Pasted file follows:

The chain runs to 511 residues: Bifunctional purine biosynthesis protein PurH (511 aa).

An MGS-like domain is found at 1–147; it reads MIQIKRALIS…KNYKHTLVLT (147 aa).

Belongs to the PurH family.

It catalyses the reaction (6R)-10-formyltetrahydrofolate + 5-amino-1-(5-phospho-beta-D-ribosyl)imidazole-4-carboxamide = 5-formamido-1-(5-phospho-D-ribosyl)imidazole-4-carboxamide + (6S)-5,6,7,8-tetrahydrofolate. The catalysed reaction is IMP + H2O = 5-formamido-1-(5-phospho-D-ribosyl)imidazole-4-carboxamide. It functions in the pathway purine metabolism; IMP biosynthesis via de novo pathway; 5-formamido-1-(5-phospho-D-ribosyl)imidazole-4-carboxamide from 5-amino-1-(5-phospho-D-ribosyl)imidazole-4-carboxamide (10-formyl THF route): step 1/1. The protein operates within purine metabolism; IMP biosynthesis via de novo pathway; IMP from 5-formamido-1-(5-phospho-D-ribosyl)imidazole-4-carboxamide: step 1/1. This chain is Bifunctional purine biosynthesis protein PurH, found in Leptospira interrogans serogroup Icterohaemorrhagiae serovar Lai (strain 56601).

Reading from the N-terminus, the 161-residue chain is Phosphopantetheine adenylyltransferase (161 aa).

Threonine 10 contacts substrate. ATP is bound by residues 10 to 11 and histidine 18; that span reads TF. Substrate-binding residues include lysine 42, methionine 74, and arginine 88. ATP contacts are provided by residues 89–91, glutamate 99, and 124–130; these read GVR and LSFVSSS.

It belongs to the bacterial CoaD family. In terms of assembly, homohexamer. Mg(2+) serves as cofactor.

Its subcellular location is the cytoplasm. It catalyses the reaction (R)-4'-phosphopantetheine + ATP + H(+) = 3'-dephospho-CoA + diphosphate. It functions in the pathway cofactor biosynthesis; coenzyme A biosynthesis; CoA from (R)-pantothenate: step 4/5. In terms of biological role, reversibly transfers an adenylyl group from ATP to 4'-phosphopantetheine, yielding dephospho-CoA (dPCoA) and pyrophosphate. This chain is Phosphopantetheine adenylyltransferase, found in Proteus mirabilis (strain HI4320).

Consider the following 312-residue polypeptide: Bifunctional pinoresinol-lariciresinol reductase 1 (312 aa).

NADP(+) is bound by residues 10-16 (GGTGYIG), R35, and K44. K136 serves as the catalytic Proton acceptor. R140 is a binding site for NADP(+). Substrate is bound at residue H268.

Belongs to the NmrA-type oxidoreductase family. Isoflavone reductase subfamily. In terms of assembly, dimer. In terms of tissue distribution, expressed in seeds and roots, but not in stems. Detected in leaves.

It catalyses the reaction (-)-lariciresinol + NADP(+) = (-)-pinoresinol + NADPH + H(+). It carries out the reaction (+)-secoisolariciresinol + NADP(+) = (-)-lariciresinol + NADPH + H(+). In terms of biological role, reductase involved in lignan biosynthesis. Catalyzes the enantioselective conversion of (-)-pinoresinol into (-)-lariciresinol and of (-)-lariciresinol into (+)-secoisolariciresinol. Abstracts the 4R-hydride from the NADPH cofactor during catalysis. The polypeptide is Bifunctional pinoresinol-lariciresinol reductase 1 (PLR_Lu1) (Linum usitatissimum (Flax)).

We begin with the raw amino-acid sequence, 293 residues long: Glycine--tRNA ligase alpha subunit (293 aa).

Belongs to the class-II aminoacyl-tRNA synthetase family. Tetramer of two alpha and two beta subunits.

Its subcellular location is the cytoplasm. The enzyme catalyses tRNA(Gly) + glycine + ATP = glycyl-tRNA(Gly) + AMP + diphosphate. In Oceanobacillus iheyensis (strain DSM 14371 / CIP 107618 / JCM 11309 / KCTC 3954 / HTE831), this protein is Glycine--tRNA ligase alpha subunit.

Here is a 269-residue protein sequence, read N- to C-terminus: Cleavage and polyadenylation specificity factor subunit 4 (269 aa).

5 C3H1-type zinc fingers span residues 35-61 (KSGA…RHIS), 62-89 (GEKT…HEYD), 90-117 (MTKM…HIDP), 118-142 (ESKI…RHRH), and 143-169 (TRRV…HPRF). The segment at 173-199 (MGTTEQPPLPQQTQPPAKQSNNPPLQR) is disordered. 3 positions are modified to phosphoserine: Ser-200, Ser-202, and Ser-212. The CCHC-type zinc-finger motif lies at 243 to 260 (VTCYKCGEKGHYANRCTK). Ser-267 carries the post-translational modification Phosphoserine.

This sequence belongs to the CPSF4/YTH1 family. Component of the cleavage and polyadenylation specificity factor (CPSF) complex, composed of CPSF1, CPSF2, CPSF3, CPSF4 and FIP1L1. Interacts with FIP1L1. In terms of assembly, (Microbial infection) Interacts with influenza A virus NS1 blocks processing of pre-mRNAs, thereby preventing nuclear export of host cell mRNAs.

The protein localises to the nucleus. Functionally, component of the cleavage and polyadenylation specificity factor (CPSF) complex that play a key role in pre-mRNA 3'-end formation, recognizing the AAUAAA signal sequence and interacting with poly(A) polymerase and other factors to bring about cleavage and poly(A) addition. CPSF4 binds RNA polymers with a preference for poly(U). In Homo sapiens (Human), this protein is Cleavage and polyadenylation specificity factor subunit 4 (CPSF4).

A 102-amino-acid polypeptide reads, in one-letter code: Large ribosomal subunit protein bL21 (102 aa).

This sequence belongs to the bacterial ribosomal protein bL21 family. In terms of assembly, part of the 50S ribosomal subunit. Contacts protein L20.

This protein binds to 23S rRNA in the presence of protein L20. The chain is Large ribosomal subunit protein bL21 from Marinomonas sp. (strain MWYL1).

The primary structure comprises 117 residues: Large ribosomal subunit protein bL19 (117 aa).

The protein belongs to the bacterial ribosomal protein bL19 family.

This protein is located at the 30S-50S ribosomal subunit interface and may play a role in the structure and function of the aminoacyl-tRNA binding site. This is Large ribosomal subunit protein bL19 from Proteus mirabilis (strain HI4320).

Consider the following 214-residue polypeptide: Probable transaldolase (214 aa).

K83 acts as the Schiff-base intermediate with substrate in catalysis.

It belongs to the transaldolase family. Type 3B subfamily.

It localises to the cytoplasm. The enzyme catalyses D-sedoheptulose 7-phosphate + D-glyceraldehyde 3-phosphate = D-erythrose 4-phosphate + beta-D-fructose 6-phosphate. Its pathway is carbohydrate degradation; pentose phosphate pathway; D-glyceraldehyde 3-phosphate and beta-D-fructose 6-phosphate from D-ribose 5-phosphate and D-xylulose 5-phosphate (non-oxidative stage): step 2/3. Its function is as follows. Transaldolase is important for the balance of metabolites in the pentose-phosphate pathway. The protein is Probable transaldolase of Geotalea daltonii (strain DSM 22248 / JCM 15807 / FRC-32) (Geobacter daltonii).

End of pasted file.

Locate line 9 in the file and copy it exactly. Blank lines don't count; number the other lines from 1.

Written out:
Consider the following 312-residue polypeptide: Bifunctional pinoresinol-lariciresinol reductase 1 (312 aa).